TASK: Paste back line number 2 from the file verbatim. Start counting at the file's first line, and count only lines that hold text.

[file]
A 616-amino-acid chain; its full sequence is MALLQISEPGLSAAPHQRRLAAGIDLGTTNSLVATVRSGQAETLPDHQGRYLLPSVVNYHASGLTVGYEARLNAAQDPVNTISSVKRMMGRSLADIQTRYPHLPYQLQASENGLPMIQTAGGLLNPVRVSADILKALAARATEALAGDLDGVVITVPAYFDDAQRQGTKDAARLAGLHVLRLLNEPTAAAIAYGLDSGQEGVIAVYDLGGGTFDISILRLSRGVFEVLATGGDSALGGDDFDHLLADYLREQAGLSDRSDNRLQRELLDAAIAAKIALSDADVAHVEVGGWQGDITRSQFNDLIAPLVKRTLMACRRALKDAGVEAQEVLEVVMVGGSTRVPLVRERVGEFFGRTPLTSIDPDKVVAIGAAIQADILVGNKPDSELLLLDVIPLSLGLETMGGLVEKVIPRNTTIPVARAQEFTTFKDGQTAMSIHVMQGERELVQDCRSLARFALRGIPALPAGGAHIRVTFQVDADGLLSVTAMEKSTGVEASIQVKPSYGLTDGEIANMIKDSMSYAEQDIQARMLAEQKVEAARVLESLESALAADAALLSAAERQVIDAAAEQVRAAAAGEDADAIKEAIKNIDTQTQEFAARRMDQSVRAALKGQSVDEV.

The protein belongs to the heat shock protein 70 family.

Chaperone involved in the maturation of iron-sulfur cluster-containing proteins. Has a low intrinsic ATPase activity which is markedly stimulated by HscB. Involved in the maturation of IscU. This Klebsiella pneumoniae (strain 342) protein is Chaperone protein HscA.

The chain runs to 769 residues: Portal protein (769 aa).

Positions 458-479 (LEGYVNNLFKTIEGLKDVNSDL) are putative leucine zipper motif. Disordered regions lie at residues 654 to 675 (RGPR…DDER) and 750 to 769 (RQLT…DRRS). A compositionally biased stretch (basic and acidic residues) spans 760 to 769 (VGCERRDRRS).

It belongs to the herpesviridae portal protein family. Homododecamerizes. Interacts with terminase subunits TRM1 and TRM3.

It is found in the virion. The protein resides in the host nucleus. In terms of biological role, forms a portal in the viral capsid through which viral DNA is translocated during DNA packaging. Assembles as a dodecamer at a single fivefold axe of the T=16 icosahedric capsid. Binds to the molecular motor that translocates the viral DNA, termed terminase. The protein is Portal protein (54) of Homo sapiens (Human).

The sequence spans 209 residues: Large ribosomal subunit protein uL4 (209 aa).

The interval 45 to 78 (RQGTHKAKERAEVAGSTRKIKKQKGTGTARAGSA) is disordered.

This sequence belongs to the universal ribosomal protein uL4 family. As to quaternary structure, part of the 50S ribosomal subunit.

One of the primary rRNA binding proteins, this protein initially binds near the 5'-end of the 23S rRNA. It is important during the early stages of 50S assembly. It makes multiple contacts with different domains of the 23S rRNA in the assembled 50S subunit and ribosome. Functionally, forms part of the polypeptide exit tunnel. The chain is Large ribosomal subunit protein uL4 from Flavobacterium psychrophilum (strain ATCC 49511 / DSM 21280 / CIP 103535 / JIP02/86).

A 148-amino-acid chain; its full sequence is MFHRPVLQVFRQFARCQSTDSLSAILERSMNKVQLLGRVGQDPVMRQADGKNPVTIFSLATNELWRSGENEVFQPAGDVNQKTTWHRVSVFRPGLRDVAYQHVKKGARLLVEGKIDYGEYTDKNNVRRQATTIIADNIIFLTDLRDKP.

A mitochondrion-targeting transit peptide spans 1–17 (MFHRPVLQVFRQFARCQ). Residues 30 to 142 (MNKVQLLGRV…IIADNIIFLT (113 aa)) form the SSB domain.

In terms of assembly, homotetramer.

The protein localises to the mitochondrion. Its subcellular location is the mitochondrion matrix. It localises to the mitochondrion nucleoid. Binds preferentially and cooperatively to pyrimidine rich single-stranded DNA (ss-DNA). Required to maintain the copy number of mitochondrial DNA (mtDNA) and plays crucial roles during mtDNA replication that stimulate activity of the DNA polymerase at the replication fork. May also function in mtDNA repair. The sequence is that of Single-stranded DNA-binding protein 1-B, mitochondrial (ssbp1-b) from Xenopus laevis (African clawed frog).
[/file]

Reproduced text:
The protein belongs to the heat shock protein 70 family.